There has been a lot of discussion over the years about the use of chemicals in skincare products such as shampoos, face wash, sunscreen and soap. Obviously everything we use contains chemicals, water itself is a chemical; but the truth is that not all chemicals are created equal when it comes to protecting and preserving our skin. So the question becomes, what should we use and what should we avoid? Since the products we use on the hair or skin go directly into the bloodstream, the results can be dangerous. Hormonal imbalance, cancer, various skin irritations, acne and even eye damage can occur. Thus, we need to ensure that we use organic skincare and hair care products that are as close to nature as possible by avoiding certain harsh chemicals. Below is a breakdown of some of the more obvious ones to avoid. The information is by no means comprehensive, but is instead intended to point you in the right direction, and give you a head start in selecting products wisely.
Parabens (Isobutylparaben, Butylparaben, Methylparaben, and Propylparaben): These are commonly found in make-up, moisturisers, haircare and shaving products. Several studies have concluded that parabens mimic estrogen, and have therefore been linked to properties in breast cancer tumors, skin cancer and disruption of the endocrine system, but have not proved conclusively that they are harmful since the current levels pf paraben present in products are deemed safe by the FDA.
Sodium Lauryl Sulphate (SLS): Found in body wash, face cleansers, shampoo, soap, toothpaste and shaving cream, SLS is used to create bubble and foam in products. It is believed to be a main cause of acne, and can also cause eye and skin irritation, canker sores and allergic reactions. It can disrupt the skin’s natural oil balance resulting in dryness.
Coal Tar (Aminophenol, Diaminobenzene, Phenylenediamine ): Found in makeup products, hair dye and shampoo, coal tar is a by-product of coal processing and is therefore a petroleum product. It is linked to pigmented cosmetic dermatitis. It is also a recognised human carcinogen, and the use of many of its ingredients in hair dyes has been banned in Europe.
Fragrance: Found in lotions, moisturisers, deodorant, face cream, shampoo and conditioner. Fragrances, also known as parfum, are among the top 5 causes of allergies in the world. They are used most obviously in perfumes, colognes and deodorants, but can actually be found in most personal care products; many persons choose their products based on scent. There are over 3000 chemicals used as fragrances, and side-effects include headaches, dizziness, skin irritation and lung problems.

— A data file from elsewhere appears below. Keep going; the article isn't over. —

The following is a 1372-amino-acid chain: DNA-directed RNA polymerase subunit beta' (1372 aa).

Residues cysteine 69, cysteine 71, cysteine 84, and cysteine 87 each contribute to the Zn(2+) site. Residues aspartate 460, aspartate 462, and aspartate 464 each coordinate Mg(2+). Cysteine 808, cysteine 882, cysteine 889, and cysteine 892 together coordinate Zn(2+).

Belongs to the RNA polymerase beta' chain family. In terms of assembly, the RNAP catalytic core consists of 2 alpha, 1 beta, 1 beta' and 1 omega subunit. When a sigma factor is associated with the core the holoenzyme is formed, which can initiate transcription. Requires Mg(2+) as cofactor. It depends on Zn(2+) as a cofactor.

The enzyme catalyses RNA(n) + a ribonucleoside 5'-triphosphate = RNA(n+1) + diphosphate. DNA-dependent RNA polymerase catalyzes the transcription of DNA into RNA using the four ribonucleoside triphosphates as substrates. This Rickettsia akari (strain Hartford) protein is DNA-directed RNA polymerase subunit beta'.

Petrolatum: Petroleum jelly is a mineral oil jelly used as a barrier to lock in moisture in the skin in some moisturisers. It is also used in hair care products to add shine to the hair. Produced in oil refineries alongside automobile fuel and heating oil, petrolatum is found to be contaminated with polycyclic aromatic hydrocarbons (PAHs) which can cause cancer. It is also associated with allergies and skin irritation, and may restrict the movement of nutrients and prevent the removal of waste through the skin by blocking the pores.
Diethanolamine (DEA)DEA and DEA compounds are used to produce a creamy or sudsy effect in personal care products such as moisturisers, sunscreens, shampoos and soaps. DEA is also used to counteract the acidity of other chemicals in cosmetic products.
Glucocorticoids: These are among the main ingredients used in the preparation of skin bleaching products. These products may cause or aggravate various skin diseases due to the presence of glucocorticoids.
Hydroquinone: These are used in skin lighteners, and according to the United States FDA, can cause a disease known as ochronosis which causes “disfiguring and irreversible” blue-black lesions on exposed areas of the skin. Some skin lighteners are illegally imported, and these are especially dangerous as they may contain mercury, which is poisonous to adults and children, and is especially toxic to pregnant women. These are by no means the only harmful chemicals in your beauty products, and others will be discussed soon. In the meantime, it pays to be vigilant in purchasing skincare products, and be reminded that not everything labelled ‘organic’ is actually safe. Sometimes manufacturers are able to play by the rules by using the required amount of organic ingredients, while the remaining amount allowed for additives may contain harsh or dangerous chemicals. Terms such as ‘derived from…’ are also used to give false impressions that the ingredients are genuine. So it is important to conduct your own research to ensure that the organic skincare products you are using are healthy for your skin and good for your body.